With summer leagues canceled or delayed, college baseball coaches search for open spots

When the Cape Cod Baseball League canceled its season for the first time since 1946 last month, Eddie Smith grabbed his phone. Smith, LSU’s hitting coach, coordinates summer league placement for the Tigers.

LSU had nine players scheduled this summer in the Cape Cod League, one of the premier collegiate summer baseball organizations. Smith needed to find new destinations for the players while spots evaporated.

Using connections he had built throughout his career in college baseball, Smith called summer league coaches. He phoned one manager looking for a spot only to get referred to another team with an opening. He spent hours on the phone. He cold-called coaches. He tried to reassign everyone.

“I felt like a major league (general manager) at the trading deadline for the next 24 hours,” Smith said.

Smith found new teams for all nine players, but over the last month, he has moved players multiple times as leagues canceled or delayed because of the novel coronavirus pandemic. Though some leagues have maintained hope they can play this summer, many start dates remain tentative. 

“The spots on teams that are still going forward this summer, it’s like gold,” Smith said.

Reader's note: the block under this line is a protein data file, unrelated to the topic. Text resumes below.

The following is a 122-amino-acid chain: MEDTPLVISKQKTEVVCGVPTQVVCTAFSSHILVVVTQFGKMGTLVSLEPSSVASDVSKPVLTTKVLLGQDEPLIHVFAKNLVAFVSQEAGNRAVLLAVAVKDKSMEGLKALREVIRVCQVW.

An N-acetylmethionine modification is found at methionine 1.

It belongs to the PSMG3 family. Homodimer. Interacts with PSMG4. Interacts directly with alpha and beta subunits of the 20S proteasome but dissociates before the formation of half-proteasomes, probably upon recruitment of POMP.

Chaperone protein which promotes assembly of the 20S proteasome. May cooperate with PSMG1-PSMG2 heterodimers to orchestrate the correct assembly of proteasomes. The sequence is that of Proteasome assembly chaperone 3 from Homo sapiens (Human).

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At its best, collegiate summer baseball gives players a chance to mature and improve, especially underclassmen who played sparingly. Players travel to leagues around the country, often staying with host families, during a critical period of their development. Though summer leagues can’t fully replicate an additional season, they help form the fabric of college baseball.

“I see it the most when a freshman leaves and comes back as a sophomore,” Tulane baseball coach Travis Jewett said. “They’re nodding their heads. They get confident. That’s when I see the biggest jump in maturation.”

Collegiate summer leagues began changing their schedules as states entered stay-at-home orders two months ago, and resulting decisions varied across the country. The Texas Collegiate League, which contains the Baton Rouge Rougarou, will begin July 3. The Cal Ripken Collegiate Baseball League canceled its season. The Northwoods League, which hosted two LSU players last summer and has teams in multiple states, indefinitely postponed its opening date.

The altered plans have forced coaches to scramble. They don’t know if anyone will play this summer, but some continue preparing for a potential start date, sometimes turning to leagues they hadn’t used in the past.

After its season lasted 17 games, LSU wanted many of its players to appear in summer leagues. The Tigers stocked their lineup with freshmen last spring, and summer baseball provided a chance to further their development, preparing them for next season.

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But as leagues canceled, open spots dwindled across the country. Original summer league placement occurred last fall, and while LSU reassigned its players, other programs decided to rest their student-athletes until school reconvenes.